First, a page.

FIGS. 1A-1B illustrate an example operational flow 100 for automated analysis of a professional's existing book of business to glean information relevant in identifying prospective clients. The operational flow develops sets of raw data associated with or describing groups of existing clients within a professional's existing book of business. The raw data can later be analyzed to determine key terms useful in automatically searching for prospective clients sharing similar attributes with clients within the professional's current book of business.

Since, in a general sense, a professional working with a collection of clients typically caters to and/or develops products for clients sharing some basic attributes, the professional will tend to seek prospective business clients also having these core attributes. For this reason, in automatically identifying prospective clients on behalf of the professional, the operational flow begins with obtaining the professional's current book of business 102 (e.g., list of clients). It may additionally be useful to obtain identification of one or more user-identified prospects 104 (e.g., desired clients), for example if the professional is seeking to branch beyond a current core business model.

The list of clients 102 may be obtained from an existing file or database (e.g., stored on a local memory or on a server). For example, the list of clients 102 may be provided in a comma-separated values (CSV) file or spreadsheet. In another example, at least a portion of the list of clients 102 may be obtained through the professional entering the list of clients 102 at a user interface.

To determine similar clients within the overall book of business 102, an attribute generation engine 106, in some implementations, analyzes the book of business 102 and/or user identified prospects 104 and provides, at step B, categorized client information 110, grouped by common attributes. For example, the book of business 102 may include a variety of clients, each corresponding to a particular aspect of the professional's business appetite.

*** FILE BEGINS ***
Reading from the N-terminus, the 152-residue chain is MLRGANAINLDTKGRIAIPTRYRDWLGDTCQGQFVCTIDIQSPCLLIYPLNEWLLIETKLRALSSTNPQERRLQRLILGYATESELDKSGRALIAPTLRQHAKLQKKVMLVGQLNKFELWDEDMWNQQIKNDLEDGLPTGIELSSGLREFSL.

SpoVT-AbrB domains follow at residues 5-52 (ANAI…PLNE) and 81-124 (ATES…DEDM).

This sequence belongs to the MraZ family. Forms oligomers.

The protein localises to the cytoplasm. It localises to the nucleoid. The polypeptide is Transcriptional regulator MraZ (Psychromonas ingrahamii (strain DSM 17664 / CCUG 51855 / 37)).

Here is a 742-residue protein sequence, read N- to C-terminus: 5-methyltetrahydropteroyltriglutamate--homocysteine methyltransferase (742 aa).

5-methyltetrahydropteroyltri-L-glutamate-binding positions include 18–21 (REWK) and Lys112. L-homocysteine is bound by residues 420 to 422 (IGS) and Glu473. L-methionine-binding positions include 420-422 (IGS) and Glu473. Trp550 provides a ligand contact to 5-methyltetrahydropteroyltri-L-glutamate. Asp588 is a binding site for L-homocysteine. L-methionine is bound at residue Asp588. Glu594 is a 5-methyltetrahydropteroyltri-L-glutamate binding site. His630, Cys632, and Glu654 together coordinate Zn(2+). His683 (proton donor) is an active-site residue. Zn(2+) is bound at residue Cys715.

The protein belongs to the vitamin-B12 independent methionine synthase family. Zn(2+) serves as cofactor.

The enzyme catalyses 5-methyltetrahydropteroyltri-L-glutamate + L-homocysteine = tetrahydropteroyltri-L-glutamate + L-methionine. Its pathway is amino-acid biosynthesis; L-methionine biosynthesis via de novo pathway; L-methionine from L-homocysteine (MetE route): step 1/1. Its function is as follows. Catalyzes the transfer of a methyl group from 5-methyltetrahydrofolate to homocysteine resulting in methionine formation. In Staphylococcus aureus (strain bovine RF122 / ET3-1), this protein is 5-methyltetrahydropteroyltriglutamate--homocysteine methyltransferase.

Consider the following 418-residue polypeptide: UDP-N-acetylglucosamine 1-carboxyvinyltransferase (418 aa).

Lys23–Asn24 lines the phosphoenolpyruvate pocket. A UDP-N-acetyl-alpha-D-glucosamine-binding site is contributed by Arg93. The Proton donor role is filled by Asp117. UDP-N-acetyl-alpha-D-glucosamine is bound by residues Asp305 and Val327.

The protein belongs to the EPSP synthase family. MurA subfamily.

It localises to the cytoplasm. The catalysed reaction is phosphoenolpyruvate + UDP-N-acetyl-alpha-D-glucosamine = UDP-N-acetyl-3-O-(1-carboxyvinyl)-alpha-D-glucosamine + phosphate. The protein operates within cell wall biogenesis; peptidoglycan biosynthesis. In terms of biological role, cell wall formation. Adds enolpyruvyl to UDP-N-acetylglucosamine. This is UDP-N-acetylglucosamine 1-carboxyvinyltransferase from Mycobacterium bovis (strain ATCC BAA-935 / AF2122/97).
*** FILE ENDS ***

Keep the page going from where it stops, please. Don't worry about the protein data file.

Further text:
In some implementations, the attribute generation engine 106 analyzes the list of clients 102, 104 and groups the list of clients 102, 104 into particular categories (e.g., by geography, industry, line or business, product type, revenue range, maturity, etc.). In some embodiments, sets of groupings are generated (e.g., group “A” including clients by geography, group “B” including clients by industry, etc.), where the sets include overlapping clients from the list of clients 102, 104. The groupings, in one example, represent the most common shared attributes within the professional's book of business 102.

To categorize the list of clients, in some implementations, the attribute generation engine 106 first identifies attributes associated with each of the list of clients 102, 104. In one example, the spreadsheet or CSV file supplied by the user may include client attributes in addition to the client names. In another example, the attribute generation engine may cross-reference each client identified in the list of clients in one or more client databases 108 to obtain attributes associated with each client. The client information database 108, for example, may include clients within an insurance exchange environment which may consist of both the clients within the book of business 102 as well as additional prospective clients 104 managed by other professionals within the insurance exchange environment. In the example where the list of clients 102, 104 includes one or more user-identified prospects 104, the attribute generation engine 106 may search public sources (e.g., Internet-accessible information, etc.) for attributes regarding the listed prospect 104. In some illustrative examples, the attribute generation engine 106 may query one or more of the following: hoovers.com® by Hoover's Inc. of Austin, Tex., Google® Finance by Google, Inc. of Mountain View, Calif., or Yahoo® Finance by Yahoo, Inc. of Sunnyvale, Calif. to derive financial attributes; and/or LinkedIn® by LinkedIn Corporation of Mountain View, Calif. or Wikipedia® by the Wikipedia Foundation to derive general business information.